Digital Start-Up Is Transforming Mental Health Care in Schools
CHCF Innovation Fund invests in Hazel Health’s vision for critical services for youth
Jennifer Maldonado, a licensed clinical social worker, spent the summer counseling high schoolers in Stanislaus County as part of a pilot program using virtual therapy to close the gap in mental health services for young people.
The purpose of the pilot — led by San Francisco–based digital health start-up Hazel Health and the school district — was to hash out the best practices for a school-based virtual mental health model to scale the program to schools nationwide.
Right away, Maldonado discovered the students referred to her through the school were experiencing serious issues, such as a recent suicide in the family, self-harm, or severe depression.
“Students had a lot more trauma and historical mental health issues than I was expecting,” said Maldonado, who has worked in community mental health for more than 20 years. In a county with a population that is nearly half Latinx residents, the need for culturally competent mental health services is great — and largely unmet.
Concerned, Maldonado and the other therapists in the pilot initially focused on making sure the students were safe and then worked to stabilize them by teaching them coping skills during the six virtual sessions available to each student. When more than six visits are needed, a Hazel case manager ensures the child is connected with a local provider.
Hazel Health’s efforts to support the school-based mental health needs of young people are addressing a long-recognized crisis affecting children and youth nationwide. Over the last decade, the mental health needs of young people have been escalating (PDF), as evidenced by dramatic increases in suicide, self-harm, and depression. At the same time, access to mental health treatment has lagged far behind, disproportionately affecting families with low incomes and children of color. As the pandemic has increased awareness of the importance of mental health and the rapid adoption of telemedicine, that situation appears to be shifting.
Technology and innovation are most effective when they are informed and designed by the people in the communities being served.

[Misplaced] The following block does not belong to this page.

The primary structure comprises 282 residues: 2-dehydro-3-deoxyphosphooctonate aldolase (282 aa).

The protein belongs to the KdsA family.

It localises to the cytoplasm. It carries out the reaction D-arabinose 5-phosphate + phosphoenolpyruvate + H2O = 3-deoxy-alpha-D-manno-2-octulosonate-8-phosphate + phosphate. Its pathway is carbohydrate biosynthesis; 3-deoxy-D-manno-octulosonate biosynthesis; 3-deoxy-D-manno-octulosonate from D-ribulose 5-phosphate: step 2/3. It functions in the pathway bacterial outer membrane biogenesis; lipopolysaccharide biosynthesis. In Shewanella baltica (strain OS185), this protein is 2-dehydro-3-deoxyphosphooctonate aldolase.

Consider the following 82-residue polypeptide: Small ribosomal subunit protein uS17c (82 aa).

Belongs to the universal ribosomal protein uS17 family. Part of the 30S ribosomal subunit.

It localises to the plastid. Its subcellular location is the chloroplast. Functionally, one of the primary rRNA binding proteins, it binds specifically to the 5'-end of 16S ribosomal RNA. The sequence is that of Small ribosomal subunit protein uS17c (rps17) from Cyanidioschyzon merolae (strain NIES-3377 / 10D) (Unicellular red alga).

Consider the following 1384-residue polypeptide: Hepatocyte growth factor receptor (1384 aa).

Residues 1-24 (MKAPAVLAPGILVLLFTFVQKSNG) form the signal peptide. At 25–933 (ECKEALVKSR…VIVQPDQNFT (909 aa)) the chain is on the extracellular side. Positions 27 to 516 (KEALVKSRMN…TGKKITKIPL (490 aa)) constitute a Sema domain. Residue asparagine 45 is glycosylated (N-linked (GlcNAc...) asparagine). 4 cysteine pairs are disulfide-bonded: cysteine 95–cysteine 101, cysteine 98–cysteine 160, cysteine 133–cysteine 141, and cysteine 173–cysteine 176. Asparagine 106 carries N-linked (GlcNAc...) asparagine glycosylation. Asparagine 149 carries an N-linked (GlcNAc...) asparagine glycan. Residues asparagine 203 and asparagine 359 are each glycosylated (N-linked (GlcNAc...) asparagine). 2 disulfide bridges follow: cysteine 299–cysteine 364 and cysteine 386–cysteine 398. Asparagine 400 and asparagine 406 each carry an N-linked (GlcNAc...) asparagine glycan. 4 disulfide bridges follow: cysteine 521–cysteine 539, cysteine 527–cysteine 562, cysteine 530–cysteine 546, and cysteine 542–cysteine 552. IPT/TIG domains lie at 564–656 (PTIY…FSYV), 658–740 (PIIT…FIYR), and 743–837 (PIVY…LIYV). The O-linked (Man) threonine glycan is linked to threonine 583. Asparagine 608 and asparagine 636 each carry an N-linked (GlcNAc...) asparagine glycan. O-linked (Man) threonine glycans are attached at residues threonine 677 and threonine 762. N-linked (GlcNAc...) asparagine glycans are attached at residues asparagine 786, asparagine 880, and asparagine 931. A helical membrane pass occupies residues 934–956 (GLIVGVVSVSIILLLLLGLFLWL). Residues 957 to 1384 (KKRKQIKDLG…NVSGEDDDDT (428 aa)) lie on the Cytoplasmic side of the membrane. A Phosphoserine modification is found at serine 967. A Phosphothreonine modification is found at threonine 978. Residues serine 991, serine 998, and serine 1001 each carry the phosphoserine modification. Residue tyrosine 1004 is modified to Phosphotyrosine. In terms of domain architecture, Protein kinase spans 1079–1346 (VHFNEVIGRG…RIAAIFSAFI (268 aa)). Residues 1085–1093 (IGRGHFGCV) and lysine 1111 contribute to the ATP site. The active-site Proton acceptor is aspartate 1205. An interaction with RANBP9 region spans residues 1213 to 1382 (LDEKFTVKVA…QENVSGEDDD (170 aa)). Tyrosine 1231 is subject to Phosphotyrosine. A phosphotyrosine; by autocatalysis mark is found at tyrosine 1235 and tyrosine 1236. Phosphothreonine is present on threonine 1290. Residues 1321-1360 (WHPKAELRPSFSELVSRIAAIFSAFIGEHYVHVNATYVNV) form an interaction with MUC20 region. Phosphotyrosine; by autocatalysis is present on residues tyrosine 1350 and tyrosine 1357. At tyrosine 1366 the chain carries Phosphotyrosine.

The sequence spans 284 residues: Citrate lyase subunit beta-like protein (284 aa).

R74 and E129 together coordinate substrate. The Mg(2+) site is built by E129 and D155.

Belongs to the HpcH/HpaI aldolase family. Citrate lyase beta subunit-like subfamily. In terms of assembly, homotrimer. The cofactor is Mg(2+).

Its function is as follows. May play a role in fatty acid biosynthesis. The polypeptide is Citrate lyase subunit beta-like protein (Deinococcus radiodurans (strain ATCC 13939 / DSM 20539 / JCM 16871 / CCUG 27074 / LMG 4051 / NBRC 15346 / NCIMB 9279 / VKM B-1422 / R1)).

—Melissa Buckley, CHCF Innovations Fund
In its fiscal year 2021–22 state budget, California earmarked $4.4 billion over five years to ramp up behavioral health services and supports for kids and adults who have yet to reach their 26th birthday. The aim is to routinely screen, support, and serve all children and youth for existing and emerging behavioral health needs. This includes increasing their access to services using a single statewide virtual health platform.
Hazel Health is in the vanguard as it expands from its pilot programs into more states to bring virtual mental health options to schools nationwide. Impressed by the scalability of the company’s virtual school-based mental health program and dedication to serving Medi-Cal families, CHCF’s Innovation Fund has invested $1.4 million in the digital health start-up in the form of equity and grants. Hazel Health will use the investment to help design sustainable and replicable virtual health care services in schools across California.
“We are leaning in and taking advantage of what we can to make progress,” said Melissa Buckley, director of the Innovation Fund. “Hazel was prepared to meet the moment and cares about moving us forward. We need a lot more Hazels in the world.”
Ahead of the Curve
Hazel Health is named after the daughter of one of its founders, Chief Technology Officer Nick Woods. Woods, a former Apple engineer, along with Rob Darzynkiewicz, MD, and Bill Nguyen, launched the start-up in 2015 with the aim of using telehealth to improve access and equity around physical health issues for kids in school.
Over the last several years, Hazel Health has been making inroads into school districts in 12 states. Today, almost two million students can access culturally competent telehealth services via an iPad that connects to a remote network of pediatricians and medical professionals.
In 2020, Hazel Health expanded its school services from addressing physical health to including mental health care with pilot programs in California and Texas.
Hazel Health works with schools to design and implement mental health protocols for students, including a screening tool and a referral system. Students access up to six counseling sessions using a tablet at the school or through a phone or computer at home. Students who need more care are connected to a local provider according to their needs.
Before Hazel Health’s Denair school district pilot began in Stanislaus County, Superintendent Terry Metzger recognized that students and their families faced numerous barriers to accessing mental health services, especially lack of transportation and a shortage of providers. The schools didn’t have the resources to do much about it, and 70% of families in the pilot opted to access the virtual mental health services, reflecting the need in the community.